Only three races into his career, Lewis Hamilton already is considered a star in Formula One and established himself as a contender for the world championship.
Now comes the hard part - dealing with his celebrity status.
The 22-year-old Englishman heads into the weekend's Spanish Grand Prix tied for the championship lead with fellow McLaren driver Fernando Alonso and Ferrari's Kimi Raikonnen. He's the first rookie driver to finish on the podium in his first three races.
For Hamilton, the first black driver in Formula One, it took the trip home following last month's runner-up finish at Bahrain for the achievements to sink in.
"It's strange coming back as a celebrity. I felt exactly the same as coming back from a GP2 race except when I got home there were people outside my house, or when I went to the supermarket people noticed me," Hamilton said Thursday.
"You almost pinch yourself to realize it's real."
Aside from the photographers camped outside his house, there have been few distractions for Hamilton, as people tend to whisper rather than approach when he passes.
It's come to the point where Hamilton doesn't even notice the "paddock girls" along the pit lane anymore.
"You're so busy at the weekend that you don't even notice them. Which is quite unusual because I've always noticed them before," Hamilton said.
There hasn't been a British Formula One champion since Damon Hill in 1996 - two years before Hamilton signed up to race karts for McLaren. Three-time champion Jackie Stewart thinks Hamilton is likely to end the jinx, though Hamilton said the championship wasn't his main focus.
"I'm not taking much notice of it. I've always said from the beginning: I'm not here to finish second. I'm here to do the best job but I have to be realistic, it's my first season and there's going to be ups and downs all the time," he said.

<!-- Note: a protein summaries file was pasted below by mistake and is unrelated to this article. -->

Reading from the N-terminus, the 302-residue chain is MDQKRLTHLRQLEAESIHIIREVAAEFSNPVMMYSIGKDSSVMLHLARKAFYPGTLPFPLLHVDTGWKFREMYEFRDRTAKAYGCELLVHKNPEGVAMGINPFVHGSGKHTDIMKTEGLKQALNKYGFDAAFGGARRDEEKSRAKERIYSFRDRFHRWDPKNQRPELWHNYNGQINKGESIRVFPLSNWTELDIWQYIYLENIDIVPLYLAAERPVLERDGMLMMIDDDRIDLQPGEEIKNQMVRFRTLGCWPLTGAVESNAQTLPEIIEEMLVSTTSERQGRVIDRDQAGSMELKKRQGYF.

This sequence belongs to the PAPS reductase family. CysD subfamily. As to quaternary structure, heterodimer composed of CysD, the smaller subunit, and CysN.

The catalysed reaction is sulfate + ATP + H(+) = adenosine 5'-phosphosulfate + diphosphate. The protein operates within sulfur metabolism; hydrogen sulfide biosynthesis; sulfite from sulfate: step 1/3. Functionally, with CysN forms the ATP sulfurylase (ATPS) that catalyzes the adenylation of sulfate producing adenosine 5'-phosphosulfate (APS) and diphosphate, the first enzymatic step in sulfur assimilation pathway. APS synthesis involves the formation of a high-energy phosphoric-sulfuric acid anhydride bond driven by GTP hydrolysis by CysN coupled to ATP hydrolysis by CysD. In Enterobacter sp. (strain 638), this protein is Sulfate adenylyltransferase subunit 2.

"I just have to stay consistent and continue to get the points like I have and we'll see what happens."
Hamilton, who is of Anglo-Caribbean descent, worked his way up the ranks, dominating the F3 series before winning the GP2 championship, a feeder series for Formula One, last year.
"Some drivers have certain ways of dealing with (the hype) and this is all in the background at the end of the day when it comes to racing. I knew that this was going to happen at some point and it was a sacrifice I was willing to make," Hamilton said.
"I love doing what I'm doing. I love racing the car. It's really so much better than anything else I've ever experienced and I want to continue doing it."
Hamilton is happy the four-week testing period since Bahrain is over so he can get out on the Circuit de Catalunya.
"I'm extremely excited to get back into the car. Every time I get in the car I learn something," he said. "And I'm fortunate enough to be next to Fernando. Whether he's better than me and passes me in certain areas, it will only help me to improve. Even outside the car."
In a weary world of endless US military interventions, sanctions, trade tariffs and chaos, let’s pause and take stock of the shining house on the hill